Once you understand who you want to work with, you use this profile to choose the right clients. When you come across potential clients, offer introductory meetings before taking them on. This way, you can get to know the client a bit and decide if they’re right for you. 

In your introductory meeting, focus on learning the potential client’s values to see if they match your own. Can you have a productive and comfortable conversation with this person? Client-accountant relationships require transparency and trust, as you’ll be handling their business finances. So, you’ll need first to see if they feel like a client you could get on with. 

Next, when meeting with potential clients, consider if their characteristics work well with your firm. For example, you find it easier to work with people who are timely and organised. With this in mind, if a potential client shows up to meetings late without the proper documents or preparation, they might not be suitable for you. 

Then, look at the client’s income and turnover. Is it something you could help, manage, and benefit from? On top of that, contemplate what skills you want your clients to have. For example, if you run your business entirely digitally, you may seek tech-savvy clients. But if they don’t have so much as an email address, they might not be the right fit for you. 

Here are some questions you may want to ask:

  • Where would you like to see your business finances going in the next few years?
  • How do you plan your business operations in a day, month, or year?
  • What are your financial goals and priorities, long term and short term?
  • What motivates your daily operations? 
  • What are the biggest challenges?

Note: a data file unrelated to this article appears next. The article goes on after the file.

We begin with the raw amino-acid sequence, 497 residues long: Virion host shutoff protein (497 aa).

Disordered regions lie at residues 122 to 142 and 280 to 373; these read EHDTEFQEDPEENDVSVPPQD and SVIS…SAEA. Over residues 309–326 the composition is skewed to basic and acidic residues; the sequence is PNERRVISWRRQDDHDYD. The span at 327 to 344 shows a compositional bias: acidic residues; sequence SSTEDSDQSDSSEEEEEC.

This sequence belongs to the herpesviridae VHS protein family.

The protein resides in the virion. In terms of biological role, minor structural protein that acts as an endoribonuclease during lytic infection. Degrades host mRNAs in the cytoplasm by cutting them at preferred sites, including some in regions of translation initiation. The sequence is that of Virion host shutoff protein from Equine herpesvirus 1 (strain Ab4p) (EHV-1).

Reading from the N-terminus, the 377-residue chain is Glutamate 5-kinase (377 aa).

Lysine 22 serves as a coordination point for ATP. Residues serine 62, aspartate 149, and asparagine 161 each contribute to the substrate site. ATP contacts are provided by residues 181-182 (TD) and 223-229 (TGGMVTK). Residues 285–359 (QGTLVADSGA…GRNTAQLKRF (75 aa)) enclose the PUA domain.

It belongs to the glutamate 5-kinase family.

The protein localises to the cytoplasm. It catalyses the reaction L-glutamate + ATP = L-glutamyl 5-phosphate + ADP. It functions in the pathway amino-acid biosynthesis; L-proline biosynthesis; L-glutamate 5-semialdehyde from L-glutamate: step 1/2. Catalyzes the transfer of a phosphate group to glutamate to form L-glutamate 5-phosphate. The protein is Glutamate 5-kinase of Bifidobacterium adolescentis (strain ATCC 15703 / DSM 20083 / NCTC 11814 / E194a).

• At what point do you consider your business successful? 

If this conversation aligns with your values and the client habits seem to complement yours, they could be a good fit. But, before you take them on, think about how their needs match up with your practice. 

Getting to know the client’s needs 

It’s useful to have clients with whom you work well, but you also need to take on clients with the right needs. For example, if you focus on helping freelancers do their taxes, you may not want to take on a person running a restaurant. So, when you meet with new clients, see if they operate within your niche market. 

To get to know their specific needs, ask more about their business challenges and pain points. What do they struggle with day-to-day? Why are they coming to you? If their needs complement your firm, they could be the right fit for growing a sturdy client base that promotes growth

The accounting software built for sole trader clients

You can save your practice time on manual admin and help your clients keep organised records with Countingup’s free accounting software. It’s built specifically to help you manage self-employed and sole trader clients.

The app automates time-consuming bookkeeping admin for your clients so they can focus on running their business—and send you accurate, structured data to work from. Countingup’s accounting software is MTD-compatible and full of features for you to efficiently review and manage client accounts with direct access to their real-time organised data. Find out more here.